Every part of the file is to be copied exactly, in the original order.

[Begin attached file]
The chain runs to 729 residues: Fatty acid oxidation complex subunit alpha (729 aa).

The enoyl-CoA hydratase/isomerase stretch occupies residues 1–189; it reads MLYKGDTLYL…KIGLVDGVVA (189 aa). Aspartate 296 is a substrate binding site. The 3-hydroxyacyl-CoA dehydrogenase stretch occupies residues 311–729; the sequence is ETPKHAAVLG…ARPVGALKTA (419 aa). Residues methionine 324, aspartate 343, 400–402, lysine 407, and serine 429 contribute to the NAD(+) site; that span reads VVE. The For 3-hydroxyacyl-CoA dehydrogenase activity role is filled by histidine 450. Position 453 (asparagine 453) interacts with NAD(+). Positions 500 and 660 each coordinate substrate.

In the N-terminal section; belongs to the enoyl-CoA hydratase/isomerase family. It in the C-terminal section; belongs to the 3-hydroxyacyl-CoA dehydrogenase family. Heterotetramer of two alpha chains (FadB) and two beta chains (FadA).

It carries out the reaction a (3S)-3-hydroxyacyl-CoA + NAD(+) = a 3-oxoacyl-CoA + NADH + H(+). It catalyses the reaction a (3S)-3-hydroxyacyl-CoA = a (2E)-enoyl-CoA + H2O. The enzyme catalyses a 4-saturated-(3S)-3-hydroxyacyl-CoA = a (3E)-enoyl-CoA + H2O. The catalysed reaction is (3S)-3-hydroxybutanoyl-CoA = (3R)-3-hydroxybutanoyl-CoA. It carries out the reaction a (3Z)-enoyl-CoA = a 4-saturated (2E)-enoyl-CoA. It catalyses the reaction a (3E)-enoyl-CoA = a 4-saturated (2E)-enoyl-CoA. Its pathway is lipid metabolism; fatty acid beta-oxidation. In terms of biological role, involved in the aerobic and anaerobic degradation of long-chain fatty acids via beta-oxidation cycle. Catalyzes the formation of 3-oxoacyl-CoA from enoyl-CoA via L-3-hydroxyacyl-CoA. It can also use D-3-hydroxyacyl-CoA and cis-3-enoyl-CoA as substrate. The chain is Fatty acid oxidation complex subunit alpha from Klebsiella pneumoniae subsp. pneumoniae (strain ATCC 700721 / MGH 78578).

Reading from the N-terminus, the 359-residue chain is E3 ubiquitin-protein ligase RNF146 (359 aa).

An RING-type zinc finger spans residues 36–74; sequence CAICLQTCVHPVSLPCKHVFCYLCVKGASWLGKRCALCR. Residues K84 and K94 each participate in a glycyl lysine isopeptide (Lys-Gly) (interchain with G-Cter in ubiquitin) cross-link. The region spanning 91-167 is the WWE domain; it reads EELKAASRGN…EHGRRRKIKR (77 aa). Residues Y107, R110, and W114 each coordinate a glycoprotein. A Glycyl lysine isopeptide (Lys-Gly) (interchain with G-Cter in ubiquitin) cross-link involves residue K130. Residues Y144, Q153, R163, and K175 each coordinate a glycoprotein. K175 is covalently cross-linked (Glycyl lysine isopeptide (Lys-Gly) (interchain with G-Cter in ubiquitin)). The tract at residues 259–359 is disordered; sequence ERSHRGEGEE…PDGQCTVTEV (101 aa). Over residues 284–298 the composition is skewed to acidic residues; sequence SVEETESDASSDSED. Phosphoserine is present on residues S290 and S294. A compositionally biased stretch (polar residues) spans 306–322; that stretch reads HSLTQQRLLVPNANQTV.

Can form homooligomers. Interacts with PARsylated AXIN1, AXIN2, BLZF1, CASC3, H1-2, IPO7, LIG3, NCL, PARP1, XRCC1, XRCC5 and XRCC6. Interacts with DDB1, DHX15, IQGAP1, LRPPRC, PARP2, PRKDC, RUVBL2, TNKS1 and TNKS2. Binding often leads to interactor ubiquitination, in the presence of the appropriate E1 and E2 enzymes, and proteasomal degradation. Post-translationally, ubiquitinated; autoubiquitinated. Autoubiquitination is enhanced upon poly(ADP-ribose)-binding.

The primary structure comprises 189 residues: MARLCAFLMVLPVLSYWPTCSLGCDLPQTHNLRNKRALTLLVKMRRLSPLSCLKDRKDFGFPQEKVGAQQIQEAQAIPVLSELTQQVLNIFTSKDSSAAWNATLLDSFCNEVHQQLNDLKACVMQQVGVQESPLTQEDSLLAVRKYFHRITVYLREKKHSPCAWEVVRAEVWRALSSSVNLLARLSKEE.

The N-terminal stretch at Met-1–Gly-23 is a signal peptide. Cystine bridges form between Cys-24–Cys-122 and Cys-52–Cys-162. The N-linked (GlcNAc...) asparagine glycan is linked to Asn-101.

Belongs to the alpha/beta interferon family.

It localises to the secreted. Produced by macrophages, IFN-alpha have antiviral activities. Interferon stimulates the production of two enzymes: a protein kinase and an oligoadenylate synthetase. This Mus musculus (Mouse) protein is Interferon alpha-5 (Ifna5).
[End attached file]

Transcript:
The chain runs to 729 residues: Fatty acid oxidation complex subunit alpha (729 aa).

The enoyl-CoA hydratase/isomerase stretch occupies residues 1–189; it reads MLYKGDTLYL…KIGLVDGVVA (189 aa). Aspartate 296 is a substrate binding site. The 3-hydroxyacyl-CoA dehydrogenase stretch occupies residues 311–729; the sequence is ETPKHAAVLG…ARPVGALKTA (419 aa). Residues methionine 324, aspartate 343, 400–402, lysine 407, and serine 429 contribute to the NAD(+) site; that span reads VVE. The For 3-hydroxyacyl-CoA dehydrogenase activity role is filled by histidine 450. Position 453 (asparagine 453) interacts with NAD(+). Positions 500 and 660 each coordinate substrate.

In the N-terminal section; belongs to the enoyl-CoA hydratase/isomerase family. It in the C-terminal section; belongs to the 3-hydroxyacyl-CoA dehydrogenase family. Heterotetramer of two alpha chains (FadB) and two beta chains (FadA).

It carries out the reaction a (3S)-3-hydroxyacyl-CoA + NAD(+) = a 3-oxoacyl-CoA + NADH + H(+). It catalyses the reaction a (3S)-3-hydroxyacyl-CoA = a (2E)-enoyl-CoA + H2O. The enzyme catalyses a 4-saturated-(3S)-3-hydroxyacyl-CoA = a (3E)-enoyl-CoA + H2O. The catalysed reaction is (3S)-3-hydroxybutanoyl-CoA = (3R)-3-hydroxybutanoyl-CoA. It carries out the reaction a (3Z)-enoyl-CoA = a 4-saturated (2E)-enoyl-CoA. It catalyses the reaction a (3E)-enoyl-CoA = a 4-saturated (2E)-enoyl-CoA. Its pathway is lipid metabolism; fatty acid beta-oxidation. In terms of biological role, involved in the aerobic and anaerobic degradation of long-chain fatty acids via beta-oxidation cycle. Catalyzes the formation of 3-oxoacyl-CoA from enoyl-CoA via L-3-hydroxyacyl-CoA. It can also use D-3-hydroxyacyl-CoA and cis-3-enoyl-CoA as substrate. The chain is Fatty acid oxidation complex subunit alpha from Klebsiella pneumoniae subsp. pneumoniae (strain ATCC 700721 / MGH 78578).

Reading from the N-terminus, the 359-residue chain is E3 ubiquitin-protein ligase RNF146 (359 aa).

An RING-type zinc finger spans residues 36–74; sequence CAICLQTCVHPVSLPCKHVFCYLCVKGASWLGKRCALCR. Residues K84 and K94 each participate in a glycyl lysine isopeptide (Lys-Gly) (interchain with G-Cter in ubiquitin) cross-link. The region spanning 91-167 is the WWE domain; it reads EELKAASRGN…EHGRRRKIKR (77 aa). Residues Y107, R110, and W114 each coordinate a glycoprotein. A Glycyl lysine isopeptide (Lys-Gly) (interchain with G-Cter in ubiquitin) cross-link involves residue K130. Residues Y144, Q153, R163, and K175 each coordinate a glycoprotein. K175 is covalently cross-linked (Glycyl lysine isopeptide (Lys-Gly) (interchain with G-Cter in ubiquitin)). The tract at residues 259–359 is disordered; sequence ERSHRGEGEE…PDGQCTVTEV (101 aa). Over residues 284–298 the composition is skewed to acidic residues; sequence SVEETESDASSDSED. Phosphoserine is present on residues S290 and S294. A compositionally biased stretch (polar residues) spans 306–322; that stretch reads HSLTQQRLLVPNANQTV.

Can form homooligomers. Interacts with PARsylated AXIN1, AXIN2, BLZF1, CASC3, H1-2, IPO7, LIG3, NCL, PARP1, XRCC1, XRCC5 and XRCC6. Interacts with DDB1, DHX15, IQGAP1, LRPPRC, PARP2, PRKDC, RUVBL2, TNKS1 and TNKS2. Binding often leads to interactor ubiquitination, in the presence of the appropriate E1 and E2 enzymes, and proteasomal degradation. Post-translationally, ubiquitinated; autoubiquitinated. Autoubiquitination is enhanced upon poly(ADP-ribose)-binding.

The primary structure comprises 189 residues: MARLCAFLMVLPVLSYWPTCSLGCDLPQTHNLRNKRALTLLVKMRRLSPLSCLKDRKDFGFPQEKVGAQQIQEAQAIPVLSELTQQVLNIFTSKDSSAAWNATLLDSFCNEVHQQLNDLKACVMQQVGVQESPLTQEDSLLAVRKYFHRITVYLREKKHSPCAWEVVRAEVWRALSSSVNLLARLSKEE.

The N-terminal stretch at Met-1–Gly-23 is a signal peptide. Cystine bridges form between Cys-24–Cys-122 and Cys-52–Cys-162. The N-linked (GlcNAc...) asparagine glycan is linked to Asn-101.

Belongs to the alpha/beta interferon family.

It localises to the secreted. Produced by macrophages, IFN-alpha have antiviral activities. Interferon stimulates the production of two enzymes: a protein kinase and an oligoadenylate synthetase. This Mus musculus (Mouse) protein is Interferon alpha-5 (Ifna5).